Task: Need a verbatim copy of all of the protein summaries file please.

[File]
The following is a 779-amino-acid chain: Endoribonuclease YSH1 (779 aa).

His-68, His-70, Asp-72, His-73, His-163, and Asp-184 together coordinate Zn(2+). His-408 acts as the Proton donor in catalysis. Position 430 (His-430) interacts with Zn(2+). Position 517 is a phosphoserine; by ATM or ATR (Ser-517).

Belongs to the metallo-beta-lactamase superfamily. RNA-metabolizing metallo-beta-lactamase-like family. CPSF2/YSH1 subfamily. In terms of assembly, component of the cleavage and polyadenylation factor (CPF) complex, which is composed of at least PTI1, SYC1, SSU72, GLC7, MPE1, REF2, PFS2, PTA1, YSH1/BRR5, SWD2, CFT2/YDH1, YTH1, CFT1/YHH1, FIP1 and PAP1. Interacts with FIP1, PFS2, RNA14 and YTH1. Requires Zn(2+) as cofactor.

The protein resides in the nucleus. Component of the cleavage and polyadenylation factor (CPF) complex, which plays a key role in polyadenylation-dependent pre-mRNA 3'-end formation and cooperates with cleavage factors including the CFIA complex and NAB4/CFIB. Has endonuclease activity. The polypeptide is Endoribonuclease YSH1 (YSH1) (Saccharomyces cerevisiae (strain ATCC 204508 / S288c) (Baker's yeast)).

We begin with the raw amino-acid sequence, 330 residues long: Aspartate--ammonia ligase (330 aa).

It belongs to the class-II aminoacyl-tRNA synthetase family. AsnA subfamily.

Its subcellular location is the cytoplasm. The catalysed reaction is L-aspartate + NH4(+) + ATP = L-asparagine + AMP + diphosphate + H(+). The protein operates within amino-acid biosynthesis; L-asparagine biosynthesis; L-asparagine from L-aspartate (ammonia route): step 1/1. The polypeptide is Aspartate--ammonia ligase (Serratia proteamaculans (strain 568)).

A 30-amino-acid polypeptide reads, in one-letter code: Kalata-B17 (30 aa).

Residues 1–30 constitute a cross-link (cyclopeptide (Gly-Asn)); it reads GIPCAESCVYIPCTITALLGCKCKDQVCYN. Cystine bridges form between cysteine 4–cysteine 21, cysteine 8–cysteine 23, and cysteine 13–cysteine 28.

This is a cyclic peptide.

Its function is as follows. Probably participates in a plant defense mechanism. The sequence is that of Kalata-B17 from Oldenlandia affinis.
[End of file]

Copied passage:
The following is a 779-amino-acid chain: Endoribonuclease YSH1 (779 aa).

His-68, His-70, Asp-72, His-73, His-163, and Asp-184 together coordinate Zn(2+). His-408 acts as the Proton donor in catalysis. Position 430 (His-430) interacts with Zn(2+). Position 517 is a phosphoserine; by ATM or ATR (Ser-517).

Belongs to the metallo-beta-lactamase superfamily. RNA-metabolizing metallo-beta-lactamase-like family. CPSF2/YSH1 subfamily. In terms of assembly, component of the cleavage and polyadenylation factor (CPF) complex, which is composed of at least PTI1, SYC1, SSU72, GLC7, MPE1, REF2, PFS2, PTA1, YSH1/BRR5, SWD2, CFT2/YDH1, YTH1, CFT1/YHH1, FIP1 and PAP1. Interacts with FIP1, PFS2, RNA14 and YTH1. Requires Zn(2+) as cofactor.

The protein resides in the nucleus. Component of the cleavage and polyadenylation factor (CPF) complex, which plays a key role in polyadenylation-dependent pre-mRNA 3'-end formation and cooperates with cleavage factors including the CFIA complex and NAB4/CFIB. Has endonuclease activity. The polypeptide is Endoribonuclease YSH1 (YSH1) (Saccharomyces cerevisiae (strain ATCC 204508 / S288c) (Baker's yeast)).

We begin with the raw amino-acid sequence, 330 residues long: Aspartate--ammonia ligase (330 aa).

It belongs to the class-II aminoacyl-tRNA synthetase family. AsnA subfamily.

Its subcellular location is the cytoplasm. The catalysed reaction is L-aspartate + NH4(+) + ATP = L-asparagine + AMP + diphosphate + H(+). The protein operates within amino-acid biosynthesis; L-asparagine biosynthesis; L-asparagine from L-aspartate (ammonia route): step 1/1. The polypeptide is Aspartate--ammonia ligase (Serratia proteamaculans (strain 568)).

A 30-amino-acid polypeptide reads, in one-letter code: Kalata-B17 (30 aa).

Residues 1–30 constitute a cross-link (cyclopeptide (Gly-Asn)); it reads GIPCAESCVYIPCTITALLGCKCKDQVCYN. Cystine bridges form between cysteine 4–cysteine 21, cysteine 8–cysteine 23, and cysteine 13–cysteine 28.

This is a cyclic peptide.

Its function is as follows. Probably participates in a plant defense mechanism. The sequence is that of Kalata-B17 from Oldenlandia affinis.